Tuesday, February 24, 2015

Are We Supposed to Defend Democracy or Just Mourn Its Passing?

There is certainly no shortage of opinion pieces these days bemoaning the steady decline in Western or "liberal" democracy.  I've penned a few myself.

People I speak or correspond with seem to agree that the introduction of Bill C-51 is an assault on freedom of speech and protest that sets government against the public and treats democratic dissent as subversive.

We have a government, make that a "regime", in power today that has erected walls of secrecy between itself and the Canadian people.  It's all but impossible to have a conversation with your government that is filtered through freedom of information requests.  We can ask questions but that doesn't mean they'll be answered.

Even as it has become much harder, in some cases an ordeal, to look into our government and what it's up to, our government has cloaked itself in powers that make it ever more capable of prying into our lives.  It connives to exploit any incident, even something shocking thousands of miles distant, as a pretext to expand its powers over us and diminish our freedoms to object.

What does it say for Canadian democracy when we need Edward Snowden to blow the whistle on critical issues such as domestic spying?

Our government, instead of respecting our Charter of Rights and Freedoms, butts heads with it and seeks ways to circumvent or undermine it.  Time and again we have to fall on the Supreme Court of Canada to protect us from this government's predations.

We are witnessing the rise of illiberal democracy, a shifting of the balance of power between the individual and government.  This regime swept to power on clear and unequivocal promises of accountability and transparency, promises it had no intention of keeping.  Instead it promptly scurried behind walls of secrecy and lies as it put in place first a surveillance state and, now, a police state.

So what are we to do?  Under C-51 is the mere asking of the question subversive? Is raising the prospect of some response in defence of democracy, up to and including civil disobedience, an offence against the regime?  Does this earn us a place on some secret security service's watch list?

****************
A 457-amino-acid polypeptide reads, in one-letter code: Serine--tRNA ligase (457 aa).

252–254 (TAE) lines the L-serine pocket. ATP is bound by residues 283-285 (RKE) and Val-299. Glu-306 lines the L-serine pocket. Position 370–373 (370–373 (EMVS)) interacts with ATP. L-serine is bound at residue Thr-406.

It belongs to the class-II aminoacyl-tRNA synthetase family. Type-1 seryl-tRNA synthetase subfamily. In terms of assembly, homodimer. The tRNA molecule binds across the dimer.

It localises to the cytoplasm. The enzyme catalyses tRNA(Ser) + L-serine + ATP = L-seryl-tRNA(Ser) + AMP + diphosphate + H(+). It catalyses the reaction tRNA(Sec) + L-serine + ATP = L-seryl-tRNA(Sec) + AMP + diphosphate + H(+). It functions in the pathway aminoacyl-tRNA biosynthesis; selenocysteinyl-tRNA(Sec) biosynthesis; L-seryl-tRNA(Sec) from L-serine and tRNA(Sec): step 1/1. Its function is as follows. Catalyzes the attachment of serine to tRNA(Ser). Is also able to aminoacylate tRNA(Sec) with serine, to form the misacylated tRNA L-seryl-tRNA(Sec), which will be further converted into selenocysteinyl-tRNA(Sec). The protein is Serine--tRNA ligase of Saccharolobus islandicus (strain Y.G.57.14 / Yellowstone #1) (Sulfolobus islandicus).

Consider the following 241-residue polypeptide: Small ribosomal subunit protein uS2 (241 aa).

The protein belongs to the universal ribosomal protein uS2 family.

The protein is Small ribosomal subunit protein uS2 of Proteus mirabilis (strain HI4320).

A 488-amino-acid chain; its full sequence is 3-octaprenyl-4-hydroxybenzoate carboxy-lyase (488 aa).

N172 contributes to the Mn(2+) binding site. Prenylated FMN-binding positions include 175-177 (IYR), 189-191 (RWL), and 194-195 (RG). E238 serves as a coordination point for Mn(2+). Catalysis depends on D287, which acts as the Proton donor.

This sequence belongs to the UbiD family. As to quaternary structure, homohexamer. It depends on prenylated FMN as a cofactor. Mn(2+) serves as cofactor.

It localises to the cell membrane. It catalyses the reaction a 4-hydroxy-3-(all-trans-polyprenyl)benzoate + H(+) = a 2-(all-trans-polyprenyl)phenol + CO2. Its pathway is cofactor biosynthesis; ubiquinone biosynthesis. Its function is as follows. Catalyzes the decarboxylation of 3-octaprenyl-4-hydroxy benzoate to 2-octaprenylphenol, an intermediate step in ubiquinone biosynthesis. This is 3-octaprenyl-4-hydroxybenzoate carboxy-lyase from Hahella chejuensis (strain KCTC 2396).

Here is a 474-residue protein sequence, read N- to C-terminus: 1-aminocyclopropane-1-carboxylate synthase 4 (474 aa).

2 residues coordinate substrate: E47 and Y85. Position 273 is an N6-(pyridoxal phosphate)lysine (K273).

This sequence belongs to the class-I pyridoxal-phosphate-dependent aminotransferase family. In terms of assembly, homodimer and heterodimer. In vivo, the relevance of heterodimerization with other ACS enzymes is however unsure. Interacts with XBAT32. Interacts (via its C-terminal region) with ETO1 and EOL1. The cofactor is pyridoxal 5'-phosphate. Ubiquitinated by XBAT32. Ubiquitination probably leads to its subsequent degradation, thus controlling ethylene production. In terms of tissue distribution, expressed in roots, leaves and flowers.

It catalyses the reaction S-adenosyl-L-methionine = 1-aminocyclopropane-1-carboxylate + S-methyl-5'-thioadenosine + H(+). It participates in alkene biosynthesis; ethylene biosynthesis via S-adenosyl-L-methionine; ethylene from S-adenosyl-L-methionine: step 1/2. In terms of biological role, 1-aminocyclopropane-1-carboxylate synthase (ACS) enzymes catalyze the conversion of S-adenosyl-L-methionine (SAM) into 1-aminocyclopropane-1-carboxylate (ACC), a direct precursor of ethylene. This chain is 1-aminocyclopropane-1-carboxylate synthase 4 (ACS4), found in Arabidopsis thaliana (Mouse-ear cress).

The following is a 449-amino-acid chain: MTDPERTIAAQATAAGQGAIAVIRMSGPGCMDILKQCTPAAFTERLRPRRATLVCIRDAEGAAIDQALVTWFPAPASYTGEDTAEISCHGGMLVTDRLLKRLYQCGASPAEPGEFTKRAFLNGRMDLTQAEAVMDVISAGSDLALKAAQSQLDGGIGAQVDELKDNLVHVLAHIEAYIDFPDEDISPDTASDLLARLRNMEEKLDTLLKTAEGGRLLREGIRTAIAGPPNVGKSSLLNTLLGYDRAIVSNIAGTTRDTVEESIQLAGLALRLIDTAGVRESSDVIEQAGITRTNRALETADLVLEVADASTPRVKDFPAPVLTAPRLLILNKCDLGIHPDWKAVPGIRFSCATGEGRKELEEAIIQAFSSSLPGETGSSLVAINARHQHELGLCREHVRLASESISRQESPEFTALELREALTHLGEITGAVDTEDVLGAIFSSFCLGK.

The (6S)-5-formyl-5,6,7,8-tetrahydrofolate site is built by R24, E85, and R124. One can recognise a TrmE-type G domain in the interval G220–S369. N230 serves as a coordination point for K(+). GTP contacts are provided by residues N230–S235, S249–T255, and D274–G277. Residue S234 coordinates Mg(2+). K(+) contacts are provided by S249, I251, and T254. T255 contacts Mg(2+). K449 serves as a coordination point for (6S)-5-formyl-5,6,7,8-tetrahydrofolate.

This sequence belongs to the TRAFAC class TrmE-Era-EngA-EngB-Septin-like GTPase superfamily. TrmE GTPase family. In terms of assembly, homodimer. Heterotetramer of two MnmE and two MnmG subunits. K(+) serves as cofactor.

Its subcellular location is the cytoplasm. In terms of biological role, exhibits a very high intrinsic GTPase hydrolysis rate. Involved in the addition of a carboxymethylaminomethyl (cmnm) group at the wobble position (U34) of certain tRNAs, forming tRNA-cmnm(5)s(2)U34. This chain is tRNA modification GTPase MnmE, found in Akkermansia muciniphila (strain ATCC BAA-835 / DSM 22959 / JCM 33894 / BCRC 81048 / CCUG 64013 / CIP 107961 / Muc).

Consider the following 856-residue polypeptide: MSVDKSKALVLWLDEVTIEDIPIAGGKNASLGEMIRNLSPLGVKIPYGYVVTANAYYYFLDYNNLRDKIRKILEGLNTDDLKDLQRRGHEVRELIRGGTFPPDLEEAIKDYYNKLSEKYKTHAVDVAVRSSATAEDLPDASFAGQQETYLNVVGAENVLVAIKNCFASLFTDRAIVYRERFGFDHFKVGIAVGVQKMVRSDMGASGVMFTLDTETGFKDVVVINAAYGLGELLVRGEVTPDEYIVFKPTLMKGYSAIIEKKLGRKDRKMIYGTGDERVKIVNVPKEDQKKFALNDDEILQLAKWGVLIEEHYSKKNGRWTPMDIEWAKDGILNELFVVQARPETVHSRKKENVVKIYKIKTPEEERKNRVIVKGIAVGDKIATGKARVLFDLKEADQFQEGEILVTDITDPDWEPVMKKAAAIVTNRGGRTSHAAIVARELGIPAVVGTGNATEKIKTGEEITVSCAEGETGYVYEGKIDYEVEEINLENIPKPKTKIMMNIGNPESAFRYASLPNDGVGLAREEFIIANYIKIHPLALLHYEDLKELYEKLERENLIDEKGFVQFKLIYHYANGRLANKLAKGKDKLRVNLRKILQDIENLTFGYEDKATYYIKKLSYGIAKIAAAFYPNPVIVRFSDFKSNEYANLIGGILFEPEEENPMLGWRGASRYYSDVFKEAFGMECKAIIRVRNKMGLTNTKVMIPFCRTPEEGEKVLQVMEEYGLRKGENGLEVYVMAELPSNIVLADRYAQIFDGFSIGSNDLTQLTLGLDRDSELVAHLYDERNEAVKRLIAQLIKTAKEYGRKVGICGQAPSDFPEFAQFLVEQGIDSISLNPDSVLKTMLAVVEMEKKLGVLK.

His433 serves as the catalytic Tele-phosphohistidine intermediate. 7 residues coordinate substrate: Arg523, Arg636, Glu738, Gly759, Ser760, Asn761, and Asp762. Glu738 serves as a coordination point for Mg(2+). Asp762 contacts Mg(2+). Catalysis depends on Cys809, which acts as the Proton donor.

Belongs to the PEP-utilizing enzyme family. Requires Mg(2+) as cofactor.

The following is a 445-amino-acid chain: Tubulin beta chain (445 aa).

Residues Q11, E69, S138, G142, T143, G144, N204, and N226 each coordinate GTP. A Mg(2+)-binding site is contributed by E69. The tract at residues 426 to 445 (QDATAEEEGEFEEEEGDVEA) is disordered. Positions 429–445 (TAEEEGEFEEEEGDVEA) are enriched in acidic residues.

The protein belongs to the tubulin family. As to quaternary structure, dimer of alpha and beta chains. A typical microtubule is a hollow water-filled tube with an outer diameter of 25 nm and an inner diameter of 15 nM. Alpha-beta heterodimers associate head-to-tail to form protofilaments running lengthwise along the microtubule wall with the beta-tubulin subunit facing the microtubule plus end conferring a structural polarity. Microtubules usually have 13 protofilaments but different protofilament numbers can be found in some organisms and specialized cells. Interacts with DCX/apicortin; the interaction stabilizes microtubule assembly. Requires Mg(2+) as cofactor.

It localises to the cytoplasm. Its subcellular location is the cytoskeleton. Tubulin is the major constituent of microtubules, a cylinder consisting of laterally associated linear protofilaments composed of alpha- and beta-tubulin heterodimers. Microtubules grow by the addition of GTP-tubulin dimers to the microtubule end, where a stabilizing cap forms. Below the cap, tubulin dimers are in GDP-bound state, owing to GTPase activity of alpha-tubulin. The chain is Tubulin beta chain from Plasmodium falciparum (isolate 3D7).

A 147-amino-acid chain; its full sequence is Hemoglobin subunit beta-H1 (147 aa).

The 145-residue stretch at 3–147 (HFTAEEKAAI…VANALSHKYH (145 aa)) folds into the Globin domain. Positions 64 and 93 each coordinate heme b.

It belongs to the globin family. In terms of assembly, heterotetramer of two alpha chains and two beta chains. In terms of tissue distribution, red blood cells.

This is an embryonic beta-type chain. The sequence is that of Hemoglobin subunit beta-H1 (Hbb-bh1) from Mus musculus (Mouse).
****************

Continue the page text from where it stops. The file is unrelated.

Or are we just to mourn the passing of our liberal democracy and sit idle as we watch it slowly displaced by neoliberal authoritarianism?  Are we to settle for a new style of democracy, illiberal democracy, where you can still vote yet that is of little meaningful significance?

Do we have a duty to defend our democracy?  Do we even have the right if that demands resisting our government? I wish I had some answers but I really don't.


Richard said...

"The tree of liberty must be refreshed from time to time with the blood of patriots and tyrants."

- Thomas Jefferson

We're long past the point of no return, long past the point of fixing the problems from the inside. That died with the failure of the Canadian public to hold those responsible for the atrocities of G20 accountable and as a result they are running with it.

The Guardian has just run a piece on a domestic black site being used in Chicago.


Voting today represents nothing more than giving this system legitimacy. If you play a rigged game, and you knowingly know it's rigged and yet you play anyway, who is the greater fool? I will no longer be participating in the rigged game of Canadian "democracy". I'm ready to fight, when Canadians get up to speed and their illusion of "freedom and democracy" is crushed feel free to join me - you're all potential terrorists, fighting or not.

lungta said...

it is just like missing something that never was for me
in a democracy i would vote on laws and proposals
in canada we vote for a golden parachute for someone
who i have no control of once past the post
i never get to vote on a law
it is the perfect disconnect
like signing a blank contract where i get to finance someone to fulfill my dreams who never even asks what i want
i give all my power to something instantly out of my control every four years
who can cross floors, be pressured by corporations or party, be criminal, take bribes, avoid duties and basically cut class
and i have no recourse but accept the damage done in four years
maybe i'm wrong but 2 minutes every 4 years (regardless of how much lathering against the unimpeachable deaf you do in between) to give all authority with no conditions or further voice
is not democracy
Libyans had a closer democratic system with jamahiriya and 2000 citizen congresses than we will ever have
yes they had no elections BECAUSE every Libyan citizen had a political voice on every issue thu their congress
and we bombed them so they could be disconnected like us
they sold us the democratic concept , switched the game, kept the name and kept us out of the loop since day one
a vote on everything would be awesome